Health care reform ran into new BIG trouble this week with a series of comments from Senate Majority Leader Harry Reid.
On Tuesday, Reid leapt into the middle of reform negotiations, telling Senate Finance Committee Chairman Max Baucus that Democratic leaders had major concerns about the draft Senate Finance bill’s proposed taxation of some health benefits and the exclusion of a strong public plan.
The immediate result was the effective suspension of bipartisan negotiations on the Senate Finance draft, with Republican Senators Chuck Grassley and Orrin Hatch both saying that bill markup would have to be delayed indefinitely until the conflict was resolved.
Yesterday, Reid tried to soften his comments in conversation with Senate Republicans, but later indicated that taxing health care benefits was still unacceptable, leaving Senate Finance members wondering how else to help pay for the trillion dollars (or more, perhaps much more) that they estimate as the ten-year cost of reform.
Reid’s comments reflect the findings of a series of straw polls in which various senators’ constituents were asked if they supported taxing health care benefits (Surprise! They didn’t want any new taxes), as well as an aggressive union-led campaign against the idea.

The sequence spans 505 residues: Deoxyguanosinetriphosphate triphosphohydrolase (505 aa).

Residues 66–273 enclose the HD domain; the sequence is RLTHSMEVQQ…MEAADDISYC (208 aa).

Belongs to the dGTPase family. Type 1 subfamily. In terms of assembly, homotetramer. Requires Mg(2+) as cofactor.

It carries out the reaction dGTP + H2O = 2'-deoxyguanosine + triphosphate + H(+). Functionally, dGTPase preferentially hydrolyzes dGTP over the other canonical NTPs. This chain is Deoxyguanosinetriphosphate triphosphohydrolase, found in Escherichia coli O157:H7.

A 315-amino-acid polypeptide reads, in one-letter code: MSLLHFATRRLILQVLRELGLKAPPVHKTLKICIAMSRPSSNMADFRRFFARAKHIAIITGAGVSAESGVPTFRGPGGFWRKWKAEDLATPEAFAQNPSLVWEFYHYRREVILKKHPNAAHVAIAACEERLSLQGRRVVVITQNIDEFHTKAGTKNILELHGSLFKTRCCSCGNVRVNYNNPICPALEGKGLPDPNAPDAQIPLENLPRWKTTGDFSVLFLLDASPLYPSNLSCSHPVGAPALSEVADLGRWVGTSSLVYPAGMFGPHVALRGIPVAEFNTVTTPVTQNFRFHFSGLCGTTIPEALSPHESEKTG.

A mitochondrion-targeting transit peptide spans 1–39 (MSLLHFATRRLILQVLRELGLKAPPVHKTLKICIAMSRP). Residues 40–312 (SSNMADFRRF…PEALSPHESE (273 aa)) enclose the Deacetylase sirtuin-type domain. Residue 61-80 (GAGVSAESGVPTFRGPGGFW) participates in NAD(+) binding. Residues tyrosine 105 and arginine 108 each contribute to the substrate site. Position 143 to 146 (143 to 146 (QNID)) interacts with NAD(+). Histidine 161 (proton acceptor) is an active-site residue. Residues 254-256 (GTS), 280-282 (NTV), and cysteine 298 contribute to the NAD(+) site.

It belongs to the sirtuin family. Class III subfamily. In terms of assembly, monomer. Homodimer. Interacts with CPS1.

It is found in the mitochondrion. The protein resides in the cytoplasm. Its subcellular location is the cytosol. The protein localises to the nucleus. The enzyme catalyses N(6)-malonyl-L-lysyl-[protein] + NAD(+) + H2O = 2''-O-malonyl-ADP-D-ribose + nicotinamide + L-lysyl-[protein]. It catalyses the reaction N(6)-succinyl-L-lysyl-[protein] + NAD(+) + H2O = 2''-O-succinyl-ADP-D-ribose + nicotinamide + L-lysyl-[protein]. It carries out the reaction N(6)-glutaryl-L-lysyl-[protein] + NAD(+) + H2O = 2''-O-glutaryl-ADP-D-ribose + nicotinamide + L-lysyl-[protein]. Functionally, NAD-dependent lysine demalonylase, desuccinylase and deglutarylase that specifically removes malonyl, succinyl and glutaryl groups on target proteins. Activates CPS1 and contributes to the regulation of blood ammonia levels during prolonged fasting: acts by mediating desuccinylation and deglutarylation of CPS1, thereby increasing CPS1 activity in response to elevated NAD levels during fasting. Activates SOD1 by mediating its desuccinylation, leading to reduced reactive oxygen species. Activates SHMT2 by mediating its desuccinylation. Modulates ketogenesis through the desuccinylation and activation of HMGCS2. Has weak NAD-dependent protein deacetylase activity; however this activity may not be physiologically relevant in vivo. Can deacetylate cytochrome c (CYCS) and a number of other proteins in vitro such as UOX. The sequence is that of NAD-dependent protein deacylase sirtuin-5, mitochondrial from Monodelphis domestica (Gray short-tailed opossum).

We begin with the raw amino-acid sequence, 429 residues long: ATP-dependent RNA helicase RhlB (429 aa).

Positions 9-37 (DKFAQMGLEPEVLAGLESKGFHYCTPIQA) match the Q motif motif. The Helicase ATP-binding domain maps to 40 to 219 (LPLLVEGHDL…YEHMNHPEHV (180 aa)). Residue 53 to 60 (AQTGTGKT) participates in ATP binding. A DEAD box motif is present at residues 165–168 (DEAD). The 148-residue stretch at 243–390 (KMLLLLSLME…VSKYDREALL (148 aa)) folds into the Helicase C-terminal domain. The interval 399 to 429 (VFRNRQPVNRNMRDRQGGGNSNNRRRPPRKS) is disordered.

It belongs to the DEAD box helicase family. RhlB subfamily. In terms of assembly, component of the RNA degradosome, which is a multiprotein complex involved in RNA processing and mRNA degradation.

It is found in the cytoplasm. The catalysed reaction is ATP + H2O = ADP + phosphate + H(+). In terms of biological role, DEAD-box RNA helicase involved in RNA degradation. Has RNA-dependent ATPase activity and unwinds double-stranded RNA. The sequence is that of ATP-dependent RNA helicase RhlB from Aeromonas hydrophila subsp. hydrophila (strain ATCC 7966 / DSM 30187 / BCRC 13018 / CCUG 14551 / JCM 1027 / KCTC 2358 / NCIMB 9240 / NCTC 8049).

Reid’s intervention may very well have torpedoed reform. It leaves Senate Finance with few choices for funding reform, and virtually none that are likely to attract any bipartisan support.
Even if Senate Finance members are able to find other funding solutions, killing taxation of health care benefits will remove from the Senate Finance draft one of the very few provisions that might have resulted in slowing of overall health care cost increases. Leaving tax deductibility of benefits in place will continue to encourage the belief in those lucky enough to have generous employer coverage that health care is “free,” and in turn pander to providers eager to invest in high-priced resources that increase costs for everyone else. Meanwhile, Reid’s insistence on a strong public plan as an alternative cost control mechanism is likely to end support from moderate Republicans and centrist Democrats and to generate huge (and well-funded) opposition from insurers and providers. And, as the Clinton administration discovered sixteen years ago, any slowing of legislative momentum can be fatal to reform.
Roger Collier was formerly CEO of a national health care consulting firm. His experience includes the design and implementation of innovative health care programs for HMOs, health insurers, and state and federal agencies. He is editor of Health Care REFORM UPDATE.